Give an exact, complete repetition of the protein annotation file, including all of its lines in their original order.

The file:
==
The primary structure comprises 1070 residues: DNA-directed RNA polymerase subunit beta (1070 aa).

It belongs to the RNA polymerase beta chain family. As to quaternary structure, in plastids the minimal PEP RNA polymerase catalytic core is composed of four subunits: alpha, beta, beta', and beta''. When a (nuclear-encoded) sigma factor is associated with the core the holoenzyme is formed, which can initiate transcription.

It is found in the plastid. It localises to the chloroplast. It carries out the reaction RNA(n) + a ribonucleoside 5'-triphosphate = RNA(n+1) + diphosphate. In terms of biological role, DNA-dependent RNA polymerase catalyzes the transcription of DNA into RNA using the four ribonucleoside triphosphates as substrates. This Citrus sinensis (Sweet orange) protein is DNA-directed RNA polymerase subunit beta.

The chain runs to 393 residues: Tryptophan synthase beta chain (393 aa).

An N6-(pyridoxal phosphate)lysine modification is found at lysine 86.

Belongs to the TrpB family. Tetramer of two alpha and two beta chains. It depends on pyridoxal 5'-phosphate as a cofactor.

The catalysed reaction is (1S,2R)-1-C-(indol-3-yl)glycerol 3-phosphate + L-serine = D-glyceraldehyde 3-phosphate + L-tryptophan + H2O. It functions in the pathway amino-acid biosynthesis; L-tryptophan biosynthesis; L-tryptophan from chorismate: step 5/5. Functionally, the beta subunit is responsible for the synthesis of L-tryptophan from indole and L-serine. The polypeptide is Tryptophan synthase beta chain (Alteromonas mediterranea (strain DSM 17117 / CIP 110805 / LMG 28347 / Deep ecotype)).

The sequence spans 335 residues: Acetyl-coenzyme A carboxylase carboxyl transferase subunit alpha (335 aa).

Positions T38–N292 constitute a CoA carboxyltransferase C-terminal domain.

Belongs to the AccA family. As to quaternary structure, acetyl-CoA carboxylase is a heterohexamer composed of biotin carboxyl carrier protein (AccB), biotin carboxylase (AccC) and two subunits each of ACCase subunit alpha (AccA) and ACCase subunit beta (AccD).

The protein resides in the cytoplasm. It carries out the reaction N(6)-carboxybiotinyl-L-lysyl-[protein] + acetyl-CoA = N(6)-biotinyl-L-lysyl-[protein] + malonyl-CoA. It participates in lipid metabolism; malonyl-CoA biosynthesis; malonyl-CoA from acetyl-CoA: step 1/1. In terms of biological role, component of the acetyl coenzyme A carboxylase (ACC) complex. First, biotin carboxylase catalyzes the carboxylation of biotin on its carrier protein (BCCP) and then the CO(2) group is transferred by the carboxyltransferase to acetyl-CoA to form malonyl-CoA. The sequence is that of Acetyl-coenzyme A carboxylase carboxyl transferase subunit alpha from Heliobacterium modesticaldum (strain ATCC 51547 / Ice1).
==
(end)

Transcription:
The primary structure comprises 1070 residues: DNA-directed RNA polymerase subunit beta (1070 aa).

It belongs to the RNA polymerase beta chain family. As to quaternary structure, in plastids the minimal PEP RNA polymerase catalytic core is composed of four subunits: alpha, beta, beta', and beta''. When a (nuclear-encoded) sigma factor is associated with the core the holoenzyme is formed, which can initiate transcription.

It is found in the plastid. It localises to the chloroplast. It carries out the reaction RNA(n) + a ribonucleoside 5'-triphosphate = RNA(n+1) + diphosphate. In terms of biological role, DNA-dependent RNA polymerase catalyzes the transcription of DNA into RNA using the four ribonucleoside triphosphates as substrates. This Citrus sinensis (Sweet orange) protein is DNA-directed RNA polymerase subunit beta.

The chain runs to 393 residues: Tryptophan synthase beta chain (393 aa).

An N6-(pyridoxal phosphate)lysine modification is found at lysine 86.

Belongs to the TrpB family. Tetramer of two alpha and two beta chains. It depends on pyridoxal 5'-phosphate as a cofactor.

The catalysed reaction is (1S,2R)-1-C-(indol-3-yl)glycerol 3-phosphate + L-serine = D-glyceraldehyde 3-phosphate + L-tryptophan + H2O. It functions in the pathway amino-acid biosynthesis; L-tryptophan biosynthesis; L-tryptophan from chorismate: step 5/5. Functionally, the beta subunit is responsible for the synthesis of L-tryptophan from indole and L-serine. The polypeptide is Tryptophan synthase beta chain (Alteromonas mediterranea (strain DSM 17117 / CIP 110805 / LMG 28347 / Deep ecotype)).

The sequence spans 335 residues: Acetyl-coenzyme A carboxylase carboxyl transferase subunit alpha (335 aa).

Positions T38–N292 constitute a CoA carboxyltransferase C-terminal domain.

Belongs to the AccA family. As to quaternary structure, acetyl-CoA carboxylase is a heterohexamer composed of biotin carboxyl carrier protein (AccB), biotin carboxylase (AccC) and two subunits each of ACCase subunit alpha (AccA) and ACCase subunit beta (AccD).

The protein resides in the cytoplasm. It carries out the reaction N(6)-carboxybiotinyl-L-lysyl-[protein] + acetyl-CoA = N(6)-biotinyl-L-lysyl-[protein] + malonyl-CoA. It participates in lipid metabolism; malonyl-CoA biosynthesis; malonyl-CoA from acetyl-CoA: step 1/1. In terms of biological role, component of the acetyl coenzyme A carboxylase (ACC) complex. First, biotin carboxylase catalyzes the carboxylation of biotin on its carrier protein (BCCP) and then the CO(2) group is transferred by the carboxyltransferase to acetyl-CoA to form malonyl-CoA. The sequence is that of Acetyl-coenzyme A carboxylase carboxyl transferase subunit alpha from Heliobacterium modesticaldum (strain ATCC 51547 / Ice1).